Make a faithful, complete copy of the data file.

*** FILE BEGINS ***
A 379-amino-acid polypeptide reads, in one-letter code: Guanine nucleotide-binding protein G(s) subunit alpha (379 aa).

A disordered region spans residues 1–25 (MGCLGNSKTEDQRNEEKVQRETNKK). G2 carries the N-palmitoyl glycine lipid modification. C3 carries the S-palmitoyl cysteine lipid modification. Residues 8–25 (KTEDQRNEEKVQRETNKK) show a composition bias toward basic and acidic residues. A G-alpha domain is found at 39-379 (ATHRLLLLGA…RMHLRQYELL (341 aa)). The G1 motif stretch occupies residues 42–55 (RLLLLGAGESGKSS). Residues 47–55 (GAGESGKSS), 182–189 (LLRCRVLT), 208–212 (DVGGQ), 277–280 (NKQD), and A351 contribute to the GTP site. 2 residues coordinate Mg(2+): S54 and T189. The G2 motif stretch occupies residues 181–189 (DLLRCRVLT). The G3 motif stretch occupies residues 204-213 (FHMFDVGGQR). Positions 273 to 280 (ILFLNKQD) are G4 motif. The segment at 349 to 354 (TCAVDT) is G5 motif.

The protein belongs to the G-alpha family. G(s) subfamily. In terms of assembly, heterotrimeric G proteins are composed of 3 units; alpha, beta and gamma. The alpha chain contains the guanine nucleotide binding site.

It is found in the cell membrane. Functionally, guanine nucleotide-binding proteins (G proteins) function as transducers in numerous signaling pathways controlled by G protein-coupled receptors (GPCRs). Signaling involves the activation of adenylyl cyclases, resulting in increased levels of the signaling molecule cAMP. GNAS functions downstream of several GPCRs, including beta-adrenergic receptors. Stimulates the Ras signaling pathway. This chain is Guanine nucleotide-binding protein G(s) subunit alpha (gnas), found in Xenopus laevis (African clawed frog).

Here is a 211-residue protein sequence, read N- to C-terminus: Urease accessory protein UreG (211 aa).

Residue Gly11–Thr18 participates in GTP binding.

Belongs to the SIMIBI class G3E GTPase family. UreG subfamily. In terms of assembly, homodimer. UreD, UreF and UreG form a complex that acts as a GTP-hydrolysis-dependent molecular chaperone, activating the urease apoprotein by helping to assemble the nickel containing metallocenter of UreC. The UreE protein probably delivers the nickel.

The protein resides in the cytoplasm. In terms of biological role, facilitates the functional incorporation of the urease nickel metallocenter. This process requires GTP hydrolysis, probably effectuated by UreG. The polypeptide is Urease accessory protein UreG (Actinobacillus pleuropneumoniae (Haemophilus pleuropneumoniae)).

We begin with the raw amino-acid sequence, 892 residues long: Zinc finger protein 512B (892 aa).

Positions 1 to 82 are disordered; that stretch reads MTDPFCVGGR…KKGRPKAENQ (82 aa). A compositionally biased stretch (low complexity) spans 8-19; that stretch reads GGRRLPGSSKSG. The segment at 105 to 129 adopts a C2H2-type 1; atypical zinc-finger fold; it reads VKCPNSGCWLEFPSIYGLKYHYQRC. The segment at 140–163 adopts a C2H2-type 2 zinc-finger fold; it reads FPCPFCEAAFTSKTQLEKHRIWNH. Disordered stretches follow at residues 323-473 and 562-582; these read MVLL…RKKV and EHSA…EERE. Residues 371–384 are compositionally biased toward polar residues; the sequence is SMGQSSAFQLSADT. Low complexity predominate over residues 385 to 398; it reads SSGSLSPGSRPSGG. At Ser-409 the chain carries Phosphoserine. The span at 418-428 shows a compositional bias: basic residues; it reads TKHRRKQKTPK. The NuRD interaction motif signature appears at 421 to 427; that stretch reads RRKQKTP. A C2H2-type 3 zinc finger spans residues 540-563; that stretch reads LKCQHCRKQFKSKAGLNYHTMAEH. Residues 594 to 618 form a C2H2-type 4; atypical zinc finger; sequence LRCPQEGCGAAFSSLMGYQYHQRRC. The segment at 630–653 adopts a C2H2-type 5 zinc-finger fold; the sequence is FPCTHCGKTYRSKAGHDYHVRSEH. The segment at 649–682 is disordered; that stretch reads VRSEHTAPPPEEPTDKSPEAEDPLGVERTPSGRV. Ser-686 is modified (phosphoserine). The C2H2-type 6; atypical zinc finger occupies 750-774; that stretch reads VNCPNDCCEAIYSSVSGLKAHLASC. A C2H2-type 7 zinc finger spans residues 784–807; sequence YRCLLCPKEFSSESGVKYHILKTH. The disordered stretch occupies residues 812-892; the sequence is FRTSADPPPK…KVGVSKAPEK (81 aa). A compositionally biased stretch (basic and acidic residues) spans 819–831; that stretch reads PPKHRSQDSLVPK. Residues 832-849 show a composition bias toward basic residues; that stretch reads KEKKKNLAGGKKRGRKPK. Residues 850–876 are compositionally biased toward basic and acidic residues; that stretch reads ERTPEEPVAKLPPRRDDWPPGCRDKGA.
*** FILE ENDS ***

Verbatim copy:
A 379-amino-acid polypeptide reads, in one-letter code: Guanine nucleotide-binding protein G(s) subunit alpha (379 aa).

A disordered region spans residues 1–25 (MGCLGNSKTEDQRNEEKVQRETNKK). G2 carries the N-palmitoyl glycine lipid modification. C3 carries the S-palmitoyl cysteine lipid modification. Residues 8–25 (KTEDQRNEEKVQRETNKK) show a composition bias toward basic and acidic residues. A G-alpha domain is found at 39-379 (ATHRLLLLGA…RMHLRQYELL (341 aa)). The G1 motif stretch occupies residues 42–55 (RLLLLGAGESGKSS). Residues 47–55 (GAGESGKSS), 182–189 (LLRCRVLT), 208–212 (DVGGQ), 277–280 (NKQD), and A351 contribute to the GTP site. 2 residues coordinate Mg(2+): S54 and T189. The G2 motif stretch occupies residues 181–189 (DLLRCRVLT). The G3 motif stretch occupies residues 204-213 (FHMFDVGGQR). Positions 273 to 280 (ILFLNKQD) are G4 motif. The segment at 349 to 354 (TCAVDT) is G5 motif.

The protein belongs to the G-alpha family. G(s) subfamily. In terms of assembly, heterotrimeric G proteins are composed of 3 units; alpha, beta and gamma. The alpha chain contains the guanine nucleotide binding site.

It is found in the cell membrane. Functionally, guanine nucleotide-binding proteins (G proteins) function as transducers in numerous signaling pathways controlled by G protein-coupled receptors (GPCRs). Signaling involves the activation of adenylyl cyclases, resulting in increased levels of the signaling molecule cAMP. GNAS functions downstream of several GPCRs, including beta-adrenergic receptors. Stimulates the Ras signaling pathway. This chain is Guanine nucleotide-binding protein G(s) subunit alpha (gnas), found in Xenopus laevis (African clawed frog).

Here is a 211-residue protein sequence, read N- to C-terminus: Urease accessory protein UreG (211 aa).

Residue Gly11–Thr18 participates in GTP binding.

Belongs to the SIMIBI class G3E GTPase family. UreG subfamily. In terms of assembly, homodimer. UreD, UreF and UreG form a complex that acts as a GTP-hydrolysis-dependent molecular chaperone, activating the urease apoprotein by helping to assemble the nickel containing metallocenter of UreC. The UreE protein probably delivers the nickel.

The protein resides in the cytoplasm. In terms of biological role, facilitates the functional incorporation of the urease nickel metallocenter. This process requires GTP hydrolysis, probably effectuated by UreG. The polypeptide is Urease accessory protein UreG (Actinobacillus pleuropneumoniae (Haemophilus pleuropneumoniae)).

We begin with the raw amino-acid sequence, 892 residues long: Zinc finger protein 512B (892 aa).

Positions 1 to 82 are disordered; that stretch reads MTDPFCVGGR…KKGRPKAENQ (82 aa). A compositionally biased stretch (low complexity) spans 8-19; that stretch reads GGRRLPGSSKSG. The segment at 105 to 129 adopts a C2H2-type 1; atypical zinc-finger fold; it reads VKCPNSGCWLEFPSIYGLKYHYQRC. The segment at 140–163 adopts a C2H2-type 2 zinc-finger fold; it reads FPCPFCEAAFTSKTQLEKHRIWNH. Disordered stretches follow at residues 323-473 and 562-582; these read MVLL…RKKV and EHSA…EERE. Residues 371–384 are compositionally biased toward polar residues; the sequence is SMGQSSAFQLSADT. Low complexity predominate over residues 385 to 398; it reads SSGSLSPGSRPSGG. At Ser-409 the chain carries Phosphoserine. The span at 418-428 shows a compositional bias: basic residues; it reads TKHRRKQKTPK. The NuRD interaction motif signature appears at 421 to 427; that stretch reads RRKQKTP. A C2H2-type 3 zinc finger spans residues 540-563; that stretch reads LKCQHCRKQFKSKAGLNYHTMAEH. Residues 594 to 618 form a C2H2-type 4; atypical zinc finger; sequence LRCPQEGCGAAFSSLMGYQYHQRRC. The segment at 630–653 adopts a C2H2-type 5 zinc-finger fold; the sequence is FPCTHCGKTYRSKAGHDYHVRSEH. The segment at 649–682 is disordered; that stretch reads VRSEHTAPPPEEPTDKSPEAEDPLGVERTPSGRV. Ser-686 is modified (phosphoserine). The C2H2-type 6; atypical zinc finger occupies 750-774; that stretch reads VNCPNDCCEAIYSSVSGLKAHLASC. A C2H2-type 7 zinc finger spans residues 784–807; sequence YRCLLCPKEFSSESGVKYHILKTH. The disordered stretch occupies residues 812-892; the sequence is FRTSADPPPK…KVGVSKAPEK (81 aa). A compositionally biased stretch (basic and acidic residues) spans 819–831; that stretch reads PPKHRSQDSLVPK. Residues 832-849 show a composition bias toward basic residues; that stretch reads KEKKKNLAGGKKRGRKPK. Residues 850–876 are compositionally biased toward basic and acidic residues; that stretch reads ERTPEEPVAKLPPRRDDWPPGCRDKGA.